UK authorities urged to resolve cases of deaths involving security forces in North

Council of Europe committee welcomes Haas proposal to create single investigative mechanism

Mourners at the funeral of murdered Belfast solicitor Pat Finucane in January 1989. Photograph: Pacemaker

Mourners at the funeral of murdered Belfast solicitor Pat Finucane in January 1989. Photograph: Pacemaker

Sat, Jun 7, 2014, 01:00

The Council of Europe has expressed “serious concerns” that a number of cases surrounding the deaths of people in Northern Ireland which involved the security forces remain unresolved.

In a decision published yesterday, the committee of ministers at the Strasbourg-based body “strongly urged the authorities to ensure their conclusion as soon as possible”.

The cases include McKerr v the United Kingdom and seven similar cases involving deaths in the North during the 1980s and 1990s, either during security forces operations or “in circumstances giving rise to suspicions of collusion with those forces”.

Among the cases being monitored by the council are investigations into the death of John Hemsworth, who died some months after a collision with riot police in west Belfast in 1997; the murder of solicitor Pat Finucane; and the 1982 killing of Gervaise McKerr by RUC officers.

All necessary measures

In its decision yesterday, the committee, which oversees the implementation of European Court of Human Rights judgments, reiterated its call for the UK to conclude the investigations.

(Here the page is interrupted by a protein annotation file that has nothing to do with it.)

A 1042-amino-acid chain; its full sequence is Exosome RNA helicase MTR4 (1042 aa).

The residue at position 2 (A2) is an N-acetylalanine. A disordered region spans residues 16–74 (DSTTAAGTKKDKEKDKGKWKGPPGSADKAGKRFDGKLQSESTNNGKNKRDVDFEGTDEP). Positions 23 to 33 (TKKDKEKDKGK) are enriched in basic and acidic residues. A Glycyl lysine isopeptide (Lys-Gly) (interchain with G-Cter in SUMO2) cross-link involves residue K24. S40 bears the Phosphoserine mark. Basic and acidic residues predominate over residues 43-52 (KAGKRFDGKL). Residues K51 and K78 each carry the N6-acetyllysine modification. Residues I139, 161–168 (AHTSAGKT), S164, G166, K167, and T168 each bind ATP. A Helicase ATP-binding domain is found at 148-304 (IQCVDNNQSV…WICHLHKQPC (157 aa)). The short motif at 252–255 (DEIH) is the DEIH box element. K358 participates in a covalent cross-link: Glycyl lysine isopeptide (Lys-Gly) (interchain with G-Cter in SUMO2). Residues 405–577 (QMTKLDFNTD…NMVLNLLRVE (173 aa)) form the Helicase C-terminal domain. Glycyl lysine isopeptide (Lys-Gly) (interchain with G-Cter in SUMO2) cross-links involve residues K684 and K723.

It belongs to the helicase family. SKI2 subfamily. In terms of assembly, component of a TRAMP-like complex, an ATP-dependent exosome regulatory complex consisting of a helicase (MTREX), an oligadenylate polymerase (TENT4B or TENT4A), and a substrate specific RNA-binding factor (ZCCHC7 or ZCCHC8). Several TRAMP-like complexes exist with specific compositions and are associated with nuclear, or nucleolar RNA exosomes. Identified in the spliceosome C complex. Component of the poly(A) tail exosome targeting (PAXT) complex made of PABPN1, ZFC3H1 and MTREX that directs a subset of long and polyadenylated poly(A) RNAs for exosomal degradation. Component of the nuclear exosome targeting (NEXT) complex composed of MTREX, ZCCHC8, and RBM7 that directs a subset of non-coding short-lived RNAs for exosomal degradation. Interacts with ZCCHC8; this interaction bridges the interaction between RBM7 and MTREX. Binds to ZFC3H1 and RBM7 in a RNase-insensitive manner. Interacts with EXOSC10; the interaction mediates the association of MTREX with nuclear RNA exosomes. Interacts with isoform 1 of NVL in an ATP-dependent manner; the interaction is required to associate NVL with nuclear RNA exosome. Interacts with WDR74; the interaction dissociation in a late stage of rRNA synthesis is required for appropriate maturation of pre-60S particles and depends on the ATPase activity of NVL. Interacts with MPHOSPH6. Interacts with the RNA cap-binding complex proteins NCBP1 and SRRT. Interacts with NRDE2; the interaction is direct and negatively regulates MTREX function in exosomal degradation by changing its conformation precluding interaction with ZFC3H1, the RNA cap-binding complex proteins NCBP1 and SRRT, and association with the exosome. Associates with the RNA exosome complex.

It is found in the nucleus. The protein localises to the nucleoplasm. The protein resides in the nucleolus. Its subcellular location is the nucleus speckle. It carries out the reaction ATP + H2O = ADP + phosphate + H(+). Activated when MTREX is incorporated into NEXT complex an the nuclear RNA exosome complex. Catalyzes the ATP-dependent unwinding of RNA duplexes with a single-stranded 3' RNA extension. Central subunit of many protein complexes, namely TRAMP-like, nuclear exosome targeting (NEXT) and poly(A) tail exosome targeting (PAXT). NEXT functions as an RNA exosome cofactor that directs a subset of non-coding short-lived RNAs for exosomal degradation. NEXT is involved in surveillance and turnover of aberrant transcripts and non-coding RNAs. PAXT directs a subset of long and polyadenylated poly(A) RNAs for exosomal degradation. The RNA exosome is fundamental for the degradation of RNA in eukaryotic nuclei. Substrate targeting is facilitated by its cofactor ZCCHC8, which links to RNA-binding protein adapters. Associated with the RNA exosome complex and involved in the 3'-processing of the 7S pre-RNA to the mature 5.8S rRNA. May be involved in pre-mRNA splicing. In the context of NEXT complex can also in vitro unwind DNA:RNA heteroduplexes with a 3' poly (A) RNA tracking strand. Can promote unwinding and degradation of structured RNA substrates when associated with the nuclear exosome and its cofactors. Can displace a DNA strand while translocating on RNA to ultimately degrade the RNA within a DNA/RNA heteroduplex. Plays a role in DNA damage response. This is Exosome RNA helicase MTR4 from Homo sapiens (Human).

It noted that the court had “repeatedly urged the UK authorities to take all necessary measures with a view to bringing to an end, without further delay, the investigations in the cases” and “strongly urged the authorities to ensure their conclusion as soon as possible”.

The latest action plan was submitted by the UK authorities in February to the Council of Europe and was under examination, the body said.

The committee said it “noted with interest” the Haass process – the stalled cross-party talks chaired by Dr Richard Haass late last year which proposed taking over responsibility for legacy cases from the Police Ombudsman and the Historical Enquiries Team.

It welcomed in particular the proposal to create a single investigative mechanism, which could bring “meaningful and positive change to the investigation of legacy cases”.

The committee encouraged the authorities “to use all necessary means to pursue” this proposal.

It noted Britain’s assertion that legacy cases were particularly challenging. However, it found that further measures might be needed to address the cause of the excessive delay in inquest proceedings.

The committee also noted that inquest proceedings in the Hemsworth case had concluded and the case had been referred to the DPP.